The Grackles


Last noted the American duo Buck Gooter in 2015 with their release The Spider’s Eyes, a strong and ineradicable series of statements about modern alienation expressed through rough collisions of guitars, synths and nasty vocals…excellent stuff…we’re now treated to a survey / compilation of their work called First Decade (FEEDING TUBE RECORDS FTR 216), where each of the ten tracks is drawn from one year of their existence, starting in 2005. Terry Turtle and Billy Brat play like two men possessed…their energy and anger never diminishing over the years, snarling and spitting out concentrated bullets of hate through coarse, flanged guitars, brutal drum machine rhythms, and basic rhythm-melody equations…

Once again the vocals are the strongest element, the singers constantly finding new ways to articulate and express their pain. It’s not just shouting and screaming (as many US hardcore and punk bands settled for in the 1980s and 1990s), but a richly-articulated sneer that contains many nuanced degrees of fury, disaffection, loneliness, and other negative emotions. It’s also possible to trace snapshots of their development and progress over time through this survey, starting with the earliest tracks ‘Cigarats’ and ‘I’ve Got Damage’ where there’s a fairly strong Chrome influence detectable, but by the time of ‘Ouija Guitar’ in 2010 the band have grown a much stronger identity of their own, and there’s less reliance on horrible guitar FX pedals to produce the requisite sense of doom and despair, which instead is mostly delivered by Turtle’s playing, strumming the guitar with the same sort of ferocious attacking force he would use to beat up a man.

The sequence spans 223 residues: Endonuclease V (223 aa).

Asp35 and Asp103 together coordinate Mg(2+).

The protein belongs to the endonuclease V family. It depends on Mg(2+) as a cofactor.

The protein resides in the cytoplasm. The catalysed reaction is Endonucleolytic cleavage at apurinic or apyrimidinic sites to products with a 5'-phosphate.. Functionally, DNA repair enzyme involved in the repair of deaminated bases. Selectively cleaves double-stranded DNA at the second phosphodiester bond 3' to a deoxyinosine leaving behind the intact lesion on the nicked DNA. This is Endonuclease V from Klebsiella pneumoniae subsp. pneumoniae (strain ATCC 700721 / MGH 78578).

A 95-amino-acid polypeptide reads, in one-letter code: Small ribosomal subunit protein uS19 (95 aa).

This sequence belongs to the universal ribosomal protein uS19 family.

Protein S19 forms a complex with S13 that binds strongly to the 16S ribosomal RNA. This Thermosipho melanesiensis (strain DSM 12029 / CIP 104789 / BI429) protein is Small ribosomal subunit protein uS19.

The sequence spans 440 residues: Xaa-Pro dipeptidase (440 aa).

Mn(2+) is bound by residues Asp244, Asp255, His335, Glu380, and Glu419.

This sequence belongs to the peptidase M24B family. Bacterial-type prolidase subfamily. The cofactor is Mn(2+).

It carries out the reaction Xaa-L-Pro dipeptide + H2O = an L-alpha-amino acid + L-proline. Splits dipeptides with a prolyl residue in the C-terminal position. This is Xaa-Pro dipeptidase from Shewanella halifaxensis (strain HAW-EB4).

Throughout, Buck Gooter’s approach to songs is basically linear – none of that sissy nonsense to do with verse-chorus construction or chord changes for these gumps – instead, it’s all pretty much one idea repeated for four or five minutes in a straight line, with minimal variations on the patterns…this is a very effective way to hammer home the simplistic, sloganeering statements they are making about contemporary life. The release prints all their record covers in full colour on the back, and there’s a series of photos of the duo as an insert…you wouldn’t want to mess with either of these guys, Terry Turtle in particular projecting the image of a war-scarred veteran of the Anarchy wars by way of biker culture, snarling at the camera with his greying beard and tattoos. From September 2015.

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